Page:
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The trouble with timelines

How do we look at timelines? How do we interpret the information being presented when it is inevitably biased?
Model of a Haida canoe, probably 20th century
© National Maritime Museum / author Sophie Richards
At this point in the course we might be expected to provide a timeline. Timelines are quick ways of presenting ‘key’ chronological information as a way of understanding themes or events.
But who writes timelines and what is included? In this section we are going to look at the problems with using timelines.

A narrow field

Timelines are often constrained to a narrow field reflecting one particular interest. For example, this timeline of British Art from Oxford Reference. The reader is given a version of what they were looking for – a chronology of artists and dates relating to Art in Britain – but there is little indication of a wider political, artistic, scientific, or global context that might have influenced the art and artists mentioned.
This is most likely a practical restriction; a more all-encompassing context would no longer be a quick chronology, but a sizeable book requiring an extensive variety of expertise. But it does lead to omissions of information.

When does time begin and end?

Timelines are exercises in interpretation. The constructor of a timeline makes choices about the start and end date, and which ‘key’ events to include. The constructor uses their own interests and biases to make these decisions. Legacies of events are often omitted, and so their impact or importance is not always conveyed.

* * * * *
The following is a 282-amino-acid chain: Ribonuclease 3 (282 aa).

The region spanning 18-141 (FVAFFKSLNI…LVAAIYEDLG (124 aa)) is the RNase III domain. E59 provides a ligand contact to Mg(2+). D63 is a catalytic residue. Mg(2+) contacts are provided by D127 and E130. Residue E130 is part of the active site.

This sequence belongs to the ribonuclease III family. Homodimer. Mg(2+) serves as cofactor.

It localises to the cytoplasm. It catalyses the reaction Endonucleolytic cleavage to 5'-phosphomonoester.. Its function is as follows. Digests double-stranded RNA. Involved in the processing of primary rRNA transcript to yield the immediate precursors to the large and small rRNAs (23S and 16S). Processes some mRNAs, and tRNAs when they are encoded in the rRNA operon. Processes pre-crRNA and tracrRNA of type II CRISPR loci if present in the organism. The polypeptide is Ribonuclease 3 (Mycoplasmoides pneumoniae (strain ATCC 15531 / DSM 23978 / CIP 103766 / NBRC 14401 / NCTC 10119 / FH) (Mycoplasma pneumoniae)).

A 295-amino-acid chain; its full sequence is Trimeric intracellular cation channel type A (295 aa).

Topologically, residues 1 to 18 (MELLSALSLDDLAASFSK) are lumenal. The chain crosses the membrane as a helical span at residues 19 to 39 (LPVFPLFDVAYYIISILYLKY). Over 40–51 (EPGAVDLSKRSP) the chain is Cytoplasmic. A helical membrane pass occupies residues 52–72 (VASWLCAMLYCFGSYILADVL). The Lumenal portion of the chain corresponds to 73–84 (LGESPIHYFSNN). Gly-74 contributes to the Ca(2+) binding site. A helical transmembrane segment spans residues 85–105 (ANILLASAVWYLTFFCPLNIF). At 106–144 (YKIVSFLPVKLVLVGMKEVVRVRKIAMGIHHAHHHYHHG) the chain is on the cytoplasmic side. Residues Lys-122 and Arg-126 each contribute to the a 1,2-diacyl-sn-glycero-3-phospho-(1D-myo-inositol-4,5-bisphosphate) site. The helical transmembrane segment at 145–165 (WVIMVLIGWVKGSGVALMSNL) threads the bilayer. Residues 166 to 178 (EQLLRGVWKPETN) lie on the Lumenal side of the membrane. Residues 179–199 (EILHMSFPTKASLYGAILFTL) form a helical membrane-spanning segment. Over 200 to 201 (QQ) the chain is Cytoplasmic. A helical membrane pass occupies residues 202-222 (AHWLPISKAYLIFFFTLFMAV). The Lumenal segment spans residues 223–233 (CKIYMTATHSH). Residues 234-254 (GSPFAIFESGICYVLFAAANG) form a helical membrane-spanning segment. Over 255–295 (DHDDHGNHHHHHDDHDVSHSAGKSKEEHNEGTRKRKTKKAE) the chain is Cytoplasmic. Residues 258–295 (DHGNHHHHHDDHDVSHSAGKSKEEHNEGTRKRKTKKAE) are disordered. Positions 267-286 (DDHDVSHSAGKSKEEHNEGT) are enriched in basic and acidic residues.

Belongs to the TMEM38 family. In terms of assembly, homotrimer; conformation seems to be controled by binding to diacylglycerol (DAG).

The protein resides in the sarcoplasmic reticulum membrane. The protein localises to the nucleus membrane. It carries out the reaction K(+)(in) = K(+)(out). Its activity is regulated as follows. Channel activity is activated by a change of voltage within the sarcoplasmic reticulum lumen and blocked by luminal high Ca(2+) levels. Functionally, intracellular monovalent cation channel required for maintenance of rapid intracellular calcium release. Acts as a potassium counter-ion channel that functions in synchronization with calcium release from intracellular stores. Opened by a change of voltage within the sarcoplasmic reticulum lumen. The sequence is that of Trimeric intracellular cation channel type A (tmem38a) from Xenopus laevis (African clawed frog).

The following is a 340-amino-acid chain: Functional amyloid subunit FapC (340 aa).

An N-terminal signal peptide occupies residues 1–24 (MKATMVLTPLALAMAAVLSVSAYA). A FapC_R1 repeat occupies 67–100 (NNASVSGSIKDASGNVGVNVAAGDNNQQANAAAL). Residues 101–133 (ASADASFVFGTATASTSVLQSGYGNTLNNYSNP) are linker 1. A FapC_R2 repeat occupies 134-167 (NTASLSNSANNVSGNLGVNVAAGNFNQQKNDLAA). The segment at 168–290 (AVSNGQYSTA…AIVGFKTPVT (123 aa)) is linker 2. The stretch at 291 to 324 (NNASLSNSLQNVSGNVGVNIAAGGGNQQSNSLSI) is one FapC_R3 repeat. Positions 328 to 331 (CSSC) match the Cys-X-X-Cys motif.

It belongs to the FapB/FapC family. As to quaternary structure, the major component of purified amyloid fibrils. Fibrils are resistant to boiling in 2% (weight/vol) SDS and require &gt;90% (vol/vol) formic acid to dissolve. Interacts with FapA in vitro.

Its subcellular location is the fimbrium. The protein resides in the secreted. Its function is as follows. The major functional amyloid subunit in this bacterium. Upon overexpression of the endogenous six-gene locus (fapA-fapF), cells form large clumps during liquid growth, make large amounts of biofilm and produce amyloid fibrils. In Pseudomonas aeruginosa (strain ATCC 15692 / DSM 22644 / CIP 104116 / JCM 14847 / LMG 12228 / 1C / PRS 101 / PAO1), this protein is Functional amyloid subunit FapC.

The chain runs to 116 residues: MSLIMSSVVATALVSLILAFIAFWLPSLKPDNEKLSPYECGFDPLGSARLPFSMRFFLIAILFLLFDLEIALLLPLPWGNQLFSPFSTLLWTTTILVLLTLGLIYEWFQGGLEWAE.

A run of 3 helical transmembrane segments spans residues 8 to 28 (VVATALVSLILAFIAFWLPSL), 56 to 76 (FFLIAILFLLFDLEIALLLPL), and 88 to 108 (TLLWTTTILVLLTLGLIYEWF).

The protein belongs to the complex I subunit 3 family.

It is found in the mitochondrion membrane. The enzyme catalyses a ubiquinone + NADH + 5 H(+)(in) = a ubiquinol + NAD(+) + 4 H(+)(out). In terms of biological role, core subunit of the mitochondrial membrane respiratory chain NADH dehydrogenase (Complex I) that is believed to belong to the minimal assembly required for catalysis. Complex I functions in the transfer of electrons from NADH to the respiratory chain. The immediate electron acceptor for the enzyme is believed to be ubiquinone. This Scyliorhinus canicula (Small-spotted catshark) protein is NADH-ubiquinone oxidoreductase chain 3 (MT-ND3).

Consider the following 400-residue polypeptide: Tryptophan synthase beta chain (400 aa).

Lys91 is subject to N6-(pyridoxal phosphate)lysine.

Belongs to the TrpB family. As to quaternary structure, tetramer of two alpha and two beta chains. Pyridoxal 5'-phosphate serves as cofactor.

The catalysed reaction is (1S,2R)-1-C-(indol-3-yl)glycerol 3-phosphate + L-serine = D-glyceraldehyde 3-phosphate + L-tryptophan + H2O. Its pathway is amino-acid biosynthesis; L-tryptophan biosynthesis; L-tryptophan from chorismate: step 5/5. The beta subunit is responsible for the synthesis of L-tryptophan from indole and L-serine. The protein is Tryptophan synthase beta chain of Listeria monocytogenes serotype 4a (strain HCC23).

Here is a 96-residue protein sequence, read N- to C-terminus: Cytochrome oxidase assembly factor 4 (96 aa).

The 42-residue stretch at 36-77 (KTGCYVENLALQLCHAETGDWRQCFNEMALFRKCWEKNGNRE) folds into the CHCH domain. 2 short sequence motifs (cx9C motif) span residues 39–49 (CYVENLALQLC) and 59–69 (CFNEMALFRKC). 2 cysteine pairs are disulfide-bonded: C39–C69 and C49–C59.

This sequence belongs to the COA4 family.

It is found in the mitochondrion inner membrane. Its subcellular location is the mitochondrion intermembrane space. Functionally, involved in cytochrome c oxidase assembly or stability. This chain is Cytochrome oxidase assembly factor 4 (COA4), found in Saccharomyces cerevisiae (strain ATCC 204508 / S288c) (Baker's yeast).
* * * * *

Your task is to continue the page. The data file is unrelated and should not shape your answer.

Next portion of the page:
Timelines of global events often become Euro-centric. For example, timelines of the voyages to the Pacific captained by James Cook are unlikely to include a parallel timeline of, for example, events on Tahiti. The result is that locations in the Pacific are often presented as only existing when in relation to British voyages. Any political or cultural developments are obscured, as are individual agency and motivations.

Time is not always linear

A British/Western/European approach to time is very linear (hence ‘timeline’). Events are seen as occurring in a chronological sequence, one after the other, past, present, future. But other cultures perceive time differently. For example, in Tongan culture time and space intersect and are described as ta and va. The past is in front, the present the middle, and the future is an unknowable at the back. People walk forwards into the past, and backwards into the future [1].
For some people time is perceived as being more fluid or circular. Read more about this in the See Also section below.


  1. This builds on Pasifika researcher Dr Okusitino Mahina’s work on time-space theory.
© National Maritime Museum / author Sophie Richards
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